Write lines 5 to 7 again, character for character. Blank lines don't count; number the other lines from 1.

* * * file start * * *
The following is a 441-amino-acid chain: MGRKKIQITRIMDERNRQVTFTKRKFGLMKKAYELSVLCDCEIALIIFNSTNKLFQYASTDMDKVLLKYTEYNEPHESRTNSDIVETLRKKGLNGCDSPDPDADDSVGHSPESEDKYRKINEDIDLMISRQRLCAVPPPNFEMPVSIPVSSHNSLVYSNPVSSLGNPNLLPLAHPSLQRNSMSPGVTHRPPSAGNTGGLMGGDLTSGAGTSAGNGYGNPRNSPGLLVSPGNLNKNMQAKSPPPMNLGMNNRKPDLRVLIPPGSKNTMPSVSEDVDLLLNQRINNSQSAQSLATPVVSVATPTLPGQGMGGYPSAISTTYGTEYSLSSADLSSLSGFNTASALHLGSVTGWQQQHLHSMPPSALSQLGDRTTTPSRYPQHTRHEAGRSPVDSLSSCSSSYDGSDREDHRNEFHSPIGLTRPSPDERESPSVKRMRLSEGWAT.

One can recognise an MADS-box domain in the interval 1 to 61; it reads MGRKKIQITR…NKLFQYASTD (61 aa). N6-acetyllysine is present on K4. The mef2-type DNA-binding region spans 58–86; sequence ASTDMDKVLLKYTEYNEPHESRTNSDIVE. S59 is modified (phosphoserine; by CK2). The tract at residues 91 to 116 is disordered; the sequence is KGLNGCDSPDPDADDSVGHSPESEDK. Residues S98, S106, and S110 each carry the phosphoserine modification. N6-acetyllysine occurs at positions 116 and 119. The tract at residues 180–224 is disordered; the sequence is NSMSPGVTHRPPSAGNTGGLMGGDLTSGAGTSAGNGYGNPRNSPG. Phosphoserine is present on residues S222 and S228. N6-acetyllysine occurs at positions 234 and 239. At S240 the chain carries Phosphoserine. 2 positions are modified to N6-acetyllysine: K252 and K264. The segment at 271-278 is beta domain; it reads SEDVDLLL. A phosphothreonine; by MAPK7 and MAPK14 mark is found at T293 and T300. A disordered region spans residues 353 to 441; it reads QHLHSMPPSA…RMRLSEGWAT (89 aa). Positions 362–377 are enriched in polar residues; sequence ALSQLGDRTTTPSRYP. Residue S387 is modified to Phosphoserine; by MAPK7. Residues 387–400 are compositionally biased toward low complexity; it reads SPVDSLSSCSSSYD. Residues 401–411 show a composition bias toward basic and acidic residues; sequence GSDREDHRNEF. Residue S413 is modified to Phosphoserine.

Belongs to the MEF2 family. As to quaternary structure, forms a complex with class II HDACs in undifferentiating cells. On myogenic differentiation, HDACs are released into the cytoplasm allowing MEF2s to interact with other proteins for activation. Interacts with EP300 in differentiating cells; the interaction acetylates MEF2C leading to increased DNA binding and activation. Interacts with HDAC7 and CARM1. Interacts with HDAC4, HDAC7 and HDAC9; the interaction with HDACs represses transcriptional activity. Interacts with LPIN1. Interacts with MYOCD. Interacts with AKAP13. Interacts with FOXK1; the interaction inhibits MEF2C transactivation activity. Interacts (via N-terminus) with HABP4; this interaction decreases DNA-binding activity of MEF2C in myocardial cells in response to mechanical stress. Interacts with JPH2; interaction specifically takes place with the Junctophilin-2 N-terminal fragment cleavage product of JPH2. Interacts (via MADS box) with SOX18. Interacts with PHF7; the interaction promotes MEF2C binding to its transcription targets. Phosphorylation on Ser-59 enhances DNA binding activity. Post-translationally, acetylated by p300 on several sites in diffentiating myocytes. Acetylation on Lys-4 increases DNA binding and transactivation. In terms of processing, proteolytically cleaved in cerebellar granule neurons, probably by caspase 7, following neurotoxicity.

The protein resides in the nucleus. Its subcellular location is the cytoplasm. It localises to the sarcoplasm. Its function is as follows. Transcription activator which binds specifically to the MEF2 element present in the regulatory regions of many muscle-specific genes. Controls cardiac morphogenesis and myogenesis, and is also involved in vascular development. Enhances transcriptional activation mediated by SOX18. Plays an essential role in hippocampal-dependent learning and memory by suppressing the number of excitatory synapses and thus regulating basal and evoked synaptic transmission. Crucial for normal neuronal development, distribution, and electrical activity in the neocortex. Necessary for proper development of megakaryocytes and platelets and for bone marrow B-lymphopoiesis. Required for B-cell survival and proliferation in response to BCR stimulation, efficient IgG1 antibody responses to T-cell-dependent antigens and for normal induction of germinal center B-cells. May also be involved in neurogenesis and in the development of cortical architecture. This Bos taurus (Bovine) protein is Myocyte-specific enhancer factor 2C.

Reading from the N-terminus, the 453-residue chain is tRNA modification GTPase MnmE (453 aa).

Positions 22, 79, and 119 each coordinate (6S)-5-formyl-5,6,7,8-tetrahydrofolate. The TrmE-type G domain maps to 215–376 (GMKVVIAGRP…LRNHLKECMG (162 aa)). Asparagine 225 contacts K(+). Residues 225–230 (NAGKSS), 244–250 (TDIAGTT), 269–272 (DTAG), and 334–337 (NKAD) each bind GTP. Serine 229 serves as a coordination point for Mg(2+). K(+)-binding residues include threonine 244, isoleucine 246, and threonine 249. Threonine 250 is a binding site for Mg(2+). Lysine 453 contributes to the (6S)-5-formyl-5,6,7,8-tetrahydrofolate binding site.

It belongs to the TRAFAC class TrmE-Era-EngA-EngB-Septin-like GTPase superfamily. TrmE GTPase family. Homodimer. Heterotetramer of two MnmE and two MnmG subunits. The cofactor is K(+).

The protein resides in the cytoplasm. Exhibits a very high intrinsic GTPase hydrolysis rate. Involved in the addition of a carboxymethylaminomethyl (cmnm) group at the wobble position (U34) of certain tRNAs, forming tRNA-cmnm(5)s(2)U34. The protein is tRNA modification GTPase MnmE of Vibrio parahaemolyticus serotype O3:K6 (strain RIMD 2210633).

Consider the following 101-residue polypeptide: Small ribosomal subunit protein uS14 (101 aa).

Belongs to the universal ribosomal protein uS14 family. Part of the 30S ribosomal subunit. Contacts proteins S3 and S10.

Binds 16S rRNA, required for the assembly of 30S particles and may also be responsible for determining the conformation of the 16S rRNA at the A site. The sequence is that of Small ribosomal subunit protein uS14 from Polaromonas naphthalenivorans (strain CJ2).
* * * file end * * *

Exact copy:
Reading from the N-terminus, the 453-residue chain is tRNA modification GTPase MnmE (453 aa).

Positions 22, 79, and 119 each coordinate (6S)-5-formyl-5,6,7,8-tetrahydrofolate. The TrmE-type G domain maps to 215–376 (GMKVVIAGRP…LRNHLKECMG (162 aa)). Asparagine 225 contacts K(+). Residues 225–230 (NAGKSS), 244–250 (TDIAGTT), 269–272 (DTAG), and 334–337 (NKAD) each bind GTP. Serine 229 serves as a coordination point for Mg(2+). K(+)-binding residues include threonine 244, isoleucine 246, and threonine 249. Threonine 250 is a binding site for Mg(2+). Lysine 453 contributes to the (6S)-5-formyl-5,6,7,8-tetrahydrofolate binding site.

It belongs to the TRAFAC class TrmE-Era-EngA-EngB-Septin-like GTPase superfamily. TrmE GTPase family. Homodimer. Heterotetramer of two MnmE and two MnmG subunits. The cofactor is K(+).